This is probably the most overengineered thing I ever did.

This is probably the most overengineered thing I ever did.

For those who don't know, since July of 2020, you can create a repository on GitHub with your tag as name. After that, the of this repository is shown on your profile.

Pretty cool, right?

Well, as you can see, in the first sentence, I give some corner information about me like my name, country I live in as well as my age.
As you might have spotted already, there is a huge problem: I would need to update my age every single year on my birthday, which is absolutely non-acceptable.

Well, to dodge this, I had a smart idea. I had the following sentence as introduction with a funny little joke for my age.

But people actually asked me, if this "is right" or if there is "something buggy" and did not get the joke.

So, I needed a better solution. Automation.

So, I've written this handy dandy python script, which looks for "replacers" in the readme, executes them and replaces them with the new result.

A "replacer" is a comment in the which holds a function as well as an optional argument. The string directly after the "replacer" comment is the target to be replaced.

The script is using the following regular expression to find and parse all replacers.

Then, the match groups are passed to a Replacer class constructor which defines the  function and argument as well as the original string to find it later to replace it with the new result.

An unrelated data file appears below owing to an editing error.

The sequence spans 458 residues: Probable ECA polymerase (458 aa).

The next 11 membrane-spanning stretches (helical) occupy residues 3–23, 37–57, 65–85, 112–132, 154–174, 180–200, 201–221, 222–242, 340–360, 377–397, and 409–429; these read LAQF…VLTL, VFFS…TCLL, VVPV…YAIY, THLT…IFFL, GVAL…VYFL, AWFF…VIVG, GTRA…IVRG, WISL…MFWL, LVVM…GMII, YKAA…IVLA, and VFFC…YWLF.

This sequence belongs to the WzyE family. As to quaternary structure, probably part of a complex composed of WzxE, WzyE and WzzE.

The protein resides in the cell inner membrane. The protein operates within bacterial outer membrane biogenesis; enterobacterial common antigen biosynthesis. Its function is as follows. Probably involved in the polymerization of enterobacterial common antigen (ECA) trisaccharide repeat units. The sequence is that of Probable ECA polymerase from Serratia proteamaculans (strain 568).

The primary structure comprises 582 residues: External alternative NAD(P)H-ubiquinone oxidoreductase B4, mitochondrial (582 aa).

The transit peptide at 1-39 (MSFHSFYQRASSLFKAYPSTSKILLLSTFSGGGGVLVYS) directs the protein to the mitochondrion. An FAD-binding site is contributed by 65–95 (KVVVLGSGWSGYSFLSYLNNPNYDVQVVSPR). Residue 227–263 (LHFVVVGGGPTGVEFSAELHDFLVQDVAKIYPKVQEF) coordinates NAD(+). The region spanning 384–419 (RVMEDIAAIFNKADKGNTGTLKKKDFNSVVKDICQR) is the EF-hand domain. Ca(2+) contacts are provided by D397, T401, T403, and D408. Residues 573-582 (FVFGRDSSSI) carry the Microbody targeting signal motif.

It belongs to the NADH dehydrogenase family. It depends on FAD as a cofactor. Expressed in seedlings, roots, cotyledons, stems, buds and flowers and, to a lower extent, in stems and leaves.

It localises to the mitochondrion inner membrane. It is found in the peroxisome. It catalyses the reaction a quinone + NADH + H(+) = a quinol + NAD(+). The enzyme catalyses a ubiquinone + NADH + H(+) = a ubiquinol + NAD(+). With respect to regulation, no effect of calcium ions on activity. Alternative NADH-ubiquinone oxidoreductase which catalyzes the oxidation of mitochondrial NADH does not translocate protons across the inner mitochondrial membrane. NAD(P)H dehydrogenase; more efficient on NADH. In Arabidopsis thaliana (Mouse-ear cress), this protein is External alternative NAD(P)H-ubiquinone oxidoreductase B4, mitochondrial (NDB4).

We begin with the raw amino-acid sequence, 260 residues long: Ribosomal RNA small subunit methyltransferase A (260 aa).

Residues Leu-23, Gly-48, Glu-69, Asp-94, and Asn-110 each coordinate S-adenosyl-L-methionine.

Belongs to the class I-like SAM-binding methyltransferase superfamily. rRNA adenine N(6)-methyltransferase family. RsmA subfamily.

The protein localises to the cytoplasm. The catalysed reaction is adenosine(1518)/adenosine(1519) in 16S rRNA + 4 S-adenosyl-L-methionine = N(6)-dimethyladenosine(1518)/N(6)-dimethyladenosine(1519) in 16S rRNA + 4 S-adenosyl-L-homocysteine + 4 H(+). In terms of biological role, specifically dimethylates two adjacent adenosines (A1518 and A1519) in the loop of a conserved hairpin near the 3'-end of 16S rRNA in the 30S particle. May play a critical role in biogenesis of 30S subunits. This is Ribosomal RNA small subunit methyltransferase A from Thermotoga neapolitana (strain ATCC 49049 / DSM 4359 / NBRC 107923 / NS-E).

As you can see, functions are currently hard-coded into the replacer class. Also, there is only a single on called age. It simply takes a date as argument and calculates the years until today, which then are returned as result.

Now, some GitHub Action magic comes into place. The following workflow pipeline is scheduled do be executed every 12th of December each year to execute the script. The replaced result is written back into the After that, the changes are committed and pushed into the repository.

Isn't that  amazing? Now I do not need to worry about updating my date in my profile readme ever again. And because my script is so modular, I could even add a year counter for stuff like the years since I've started coding or something like that.

Well, setting up this stuff took me a good hour, but it saves me a whole minute it would take every year to update the age in the readme. So, it pays out after only 60 years, yay!

If you are interested in the source files and stuff, don't be shy to pass by. 😉

My Profile Readme. Contribute to zekroTJA/zekroTJA development by creating an account on GitHub.